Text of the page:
Identification of gut-derived factors responsible for
exercise-reward, physical inactivity and obesity

Main funder

Funder's project number349264

Funds granted by main funder (€)

  • 499 865,00

Funding program

Project timetable

Project start date01/09/2022

Project end date31/08/2026


Although physical inactivity and obesity are increasing world-wide and creating major health problems, the intimate causes of the complex syndrome are not well known. Exercise could be an effective way to combat obesity, but it is not fully understood why many individuals do not lose fat mass upon exercising. Our previous animal studies have suggested that the gut microbiota (GM) can modulate obesity and physical activity, which may be linked to brain reward signaling e.g., via GM-produced metabolites. In this proposed study, we will evaluate the role of GM, diet, and the GM-metabolites in exercise-reward and physical activity. Understanding of the GM species that produce major bioactive metabolites could lead to therapeutic strategies using specific diets targeting the GM. Our unique opportunity to work together with the only Exercise Medicine Outpatient Clinic in Finland ensures translating our findings from mechanisms to practice, thus increasing the social impact of our research.
To thoroughly explore whether the same phenomena seen in animals associate with obesity and inactivity also in humans, we will study obese patients that are treated with personalized exercise. First, 1) we will study how patient’s GM, metabolites and fat mass respond to exercise, and conversely, what characterizes those patients whose do not. After that, 2) we will identify, which factors, including GM, GM-metabolites and diet play a role in exercise-induced fat mass loss and reward. Then, 3) we will make a GM transplantation study using feces from obese patients who lost/did not lose fat mass and got/did not get reward from exercise during training and transfer the feces to obese mice. The purpose is to find out to what extent GM and their metabolites affect physical activity, reward and obesity.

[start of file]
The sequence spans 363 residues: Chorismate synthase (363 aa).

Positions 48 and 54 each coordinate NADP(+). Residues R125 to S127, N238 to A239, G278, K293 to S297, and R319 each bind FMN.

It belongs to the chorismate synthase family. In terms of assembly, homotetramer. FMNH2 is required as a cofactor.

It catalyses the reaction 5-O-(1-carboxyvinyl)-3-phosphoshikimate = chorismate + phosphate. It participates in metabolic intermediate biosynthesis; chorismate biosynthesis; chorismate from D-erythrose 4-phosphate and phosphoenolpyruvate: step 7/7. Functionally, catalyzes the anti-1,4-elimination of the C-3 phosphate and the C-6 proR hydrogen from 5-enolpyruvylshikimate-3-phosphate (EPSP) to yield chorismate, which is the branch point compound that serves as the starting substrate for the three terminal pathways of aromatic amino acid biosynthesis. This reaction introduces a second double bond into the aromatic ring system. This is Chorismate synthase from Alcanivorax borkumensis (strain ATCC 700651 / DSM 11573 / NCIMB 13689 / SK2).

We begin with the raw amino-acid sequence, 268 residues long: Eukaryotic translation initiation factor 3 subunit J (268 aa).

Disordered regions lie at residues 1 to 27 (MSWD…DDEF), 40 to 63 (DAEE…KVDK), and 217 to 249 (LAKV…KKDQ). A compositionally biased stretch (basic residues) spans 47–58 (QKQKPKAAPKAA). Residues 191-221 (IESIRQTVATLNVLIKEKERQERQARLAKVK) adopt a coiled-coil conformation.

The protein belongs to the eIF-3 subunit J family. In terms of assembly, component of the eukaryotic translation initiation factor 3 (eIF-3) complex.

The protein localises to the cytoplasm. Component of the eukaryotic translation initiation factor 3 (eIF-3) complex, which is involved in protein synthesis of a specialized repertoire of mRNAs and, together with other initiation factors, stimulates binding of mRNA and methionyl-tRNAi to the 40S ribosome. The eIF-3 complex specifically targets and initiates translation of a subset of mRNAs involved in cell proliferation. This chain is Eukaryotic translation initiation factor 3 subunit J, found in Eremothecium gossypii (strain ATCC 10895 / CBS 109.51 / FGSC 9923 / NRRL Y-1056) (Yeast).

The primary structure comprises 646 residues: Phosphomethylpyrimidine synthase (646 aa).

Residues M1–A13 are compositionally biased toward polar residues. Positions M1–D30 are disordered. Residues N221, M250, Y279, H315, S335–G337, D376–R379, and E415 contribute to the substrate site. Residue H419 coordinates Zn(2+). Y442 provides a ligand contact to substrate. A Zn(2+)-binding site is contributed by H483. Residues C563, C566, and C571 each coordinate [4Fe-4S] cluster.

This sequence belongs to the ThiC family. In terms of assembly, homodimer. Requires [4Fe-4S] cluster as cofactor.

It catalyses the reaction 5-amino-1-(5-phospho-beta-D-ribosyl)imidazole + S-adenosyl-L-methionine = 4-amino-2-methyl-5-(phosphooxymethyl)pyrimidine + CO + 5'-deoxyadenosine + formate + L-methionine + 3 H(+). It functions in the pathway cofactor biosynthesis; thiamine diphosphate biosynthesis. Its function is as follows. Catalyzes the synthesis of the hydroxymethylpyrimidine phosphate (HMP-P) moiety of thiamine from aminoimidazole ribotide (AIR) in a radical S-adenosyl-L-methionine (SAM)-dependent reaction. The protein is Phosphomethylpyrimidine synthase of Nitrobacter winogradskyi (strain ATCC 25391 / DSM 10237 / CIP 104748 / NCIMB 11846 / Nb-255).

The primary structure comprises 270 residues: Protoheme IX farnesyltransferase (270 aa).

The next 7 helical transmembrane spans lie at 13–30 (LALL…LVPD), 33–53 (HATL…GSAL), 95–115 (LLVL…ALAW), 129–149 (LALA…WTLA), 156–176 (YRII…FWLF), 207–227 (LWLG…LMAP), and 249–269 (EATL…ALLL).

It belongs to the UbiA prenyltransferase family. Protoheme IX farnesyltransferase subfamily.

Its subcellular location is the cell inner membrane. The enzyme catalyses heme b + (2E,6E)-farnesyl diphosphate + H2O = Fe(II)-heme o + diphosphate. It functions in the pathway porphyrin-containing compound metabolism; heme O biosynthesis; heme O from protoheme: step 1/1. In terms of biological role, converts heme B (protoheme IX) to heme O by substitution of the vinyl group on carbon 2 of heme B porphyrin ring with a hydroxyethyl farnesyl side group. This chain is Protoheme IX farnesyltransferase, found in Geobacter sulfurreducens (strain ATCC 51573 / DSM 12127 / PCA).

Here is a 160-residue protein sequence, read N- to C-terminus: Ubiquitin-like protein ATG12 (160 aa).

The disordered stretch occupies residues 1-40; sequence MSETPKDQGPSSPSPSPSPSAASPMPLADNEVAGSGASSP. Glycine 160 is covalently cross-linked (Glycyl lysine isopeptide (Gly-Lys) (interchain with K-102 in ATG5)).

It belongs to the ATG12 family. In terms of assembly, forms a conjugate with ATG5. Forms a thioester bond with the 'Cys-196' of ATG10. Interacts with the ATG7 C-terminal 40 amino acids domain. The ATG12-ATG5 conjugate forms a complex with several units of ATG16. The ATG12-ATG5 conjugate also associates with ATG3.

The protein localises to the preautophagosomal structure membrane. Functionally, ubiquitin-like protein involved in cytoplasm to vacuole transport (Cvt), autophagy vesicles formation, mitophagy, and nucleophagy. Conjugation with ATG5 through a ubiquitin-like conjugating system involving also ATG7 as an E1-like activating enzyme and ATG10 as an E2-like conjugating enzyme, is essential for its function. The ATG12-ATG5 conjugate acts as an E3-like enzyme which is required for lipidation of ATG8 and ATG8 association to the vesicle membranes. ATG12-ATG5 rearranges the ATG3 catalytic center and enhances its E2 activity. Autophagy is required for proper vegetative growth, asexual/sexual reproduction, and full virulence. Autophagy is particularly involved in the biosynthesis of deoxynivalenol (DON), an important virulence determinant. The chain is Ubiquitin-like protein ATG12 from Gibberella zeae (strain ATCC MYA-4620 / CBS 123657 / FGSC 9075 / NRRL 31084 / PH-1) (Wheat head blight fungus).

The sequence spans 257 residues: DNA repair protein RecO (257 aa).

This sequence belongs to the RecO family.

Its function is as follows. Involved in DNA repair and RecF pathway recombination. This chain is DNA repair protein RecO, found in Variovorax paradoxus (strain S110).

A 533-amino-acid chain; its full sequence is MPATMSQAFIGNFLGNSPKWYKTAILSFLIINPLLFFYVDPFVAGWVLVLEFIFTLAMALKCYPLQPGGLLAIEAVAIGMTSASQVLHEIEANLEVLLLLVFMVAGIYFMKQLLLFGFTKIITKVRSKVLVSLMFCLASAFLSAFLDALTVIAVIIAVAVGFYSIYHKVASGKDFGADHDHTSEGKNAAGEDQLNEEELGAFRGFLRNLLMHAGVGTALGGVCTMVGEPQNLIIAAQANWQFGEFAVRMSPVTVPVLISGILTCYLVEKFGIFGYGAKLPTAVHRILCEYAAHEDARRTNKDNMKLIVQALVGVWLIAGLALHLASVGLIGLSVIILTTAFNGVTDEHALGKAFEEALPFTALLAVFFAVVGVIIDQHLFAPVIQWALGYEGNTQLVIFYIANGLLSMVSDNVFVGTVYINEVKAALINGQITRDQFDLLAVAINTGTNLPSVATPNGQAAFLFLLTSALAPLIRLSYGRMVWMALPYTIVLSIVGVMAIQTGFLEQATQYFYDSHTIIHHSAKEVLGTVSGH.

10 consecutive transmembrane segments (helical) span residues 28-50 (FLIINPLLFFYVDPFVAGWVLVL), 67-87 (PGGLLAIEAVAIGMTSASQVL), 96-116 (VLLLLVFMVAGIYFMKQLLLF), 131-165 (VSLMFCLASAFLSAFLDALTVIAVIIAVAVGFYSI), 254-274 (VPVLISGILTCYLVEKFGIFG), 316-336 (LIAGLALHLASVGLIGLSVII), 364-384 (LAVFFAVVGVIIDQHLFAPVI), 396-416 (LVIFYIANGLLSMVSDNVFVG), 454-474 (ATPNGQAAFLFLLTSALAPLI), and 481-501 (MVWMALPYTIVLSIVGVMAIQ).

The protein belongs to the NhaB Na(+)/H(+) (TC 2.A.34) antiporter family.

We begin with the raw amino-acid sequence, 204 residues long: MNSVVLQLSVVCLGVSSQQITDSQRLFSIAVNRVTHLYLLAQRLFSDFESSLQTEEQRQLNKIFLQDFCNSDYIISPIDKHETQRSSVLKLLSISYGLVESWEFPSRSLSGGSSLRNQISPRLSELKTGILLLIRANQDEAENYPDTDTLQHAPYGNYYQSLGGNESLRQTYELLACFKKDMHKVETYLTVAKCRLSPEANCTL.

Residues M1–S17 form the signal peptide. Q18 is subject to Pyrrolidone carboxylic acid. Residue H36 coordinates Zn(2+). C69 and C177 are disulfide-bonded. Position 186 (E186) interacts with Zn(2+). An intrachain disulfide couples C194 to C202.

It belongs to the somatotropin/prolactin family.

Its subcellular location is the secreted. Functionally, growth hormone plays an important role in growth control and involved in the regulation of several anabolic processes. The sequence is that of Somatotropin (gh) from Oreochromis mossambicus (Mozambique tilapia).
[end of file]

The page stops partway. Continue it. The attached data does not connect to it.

The major scientific breakthrough will be in identifying the GM and their metabolites responsible for exercise reward, which may explain the variation in the outcomes when obese patients practice exercise. The study will give new insights to the recently recognized gut-brain axis, so that obesity could be better understood and tackled. In addition to scientific goals, the study can provide applications in diagnostic field by revealing new metabolic biomarkers for healthy and disease-related GM, and in therapeutic field by providing new therapeutic options for obesity management by modulating the GM or the diet affecting the GM.

Principal Investigator

Other persons related to this project (JYU)

Primary responsible unit

Follow-up groups

Profiling areaBehaviour change, health, and well-being across the lifespan (University of Jyväskylä JYU) BC-WellSchool of Wellbeing (University of Jyväskylä JYU) JYU.Well

Related publications and other outputs

Last updated on 2024-17-04 at 13:01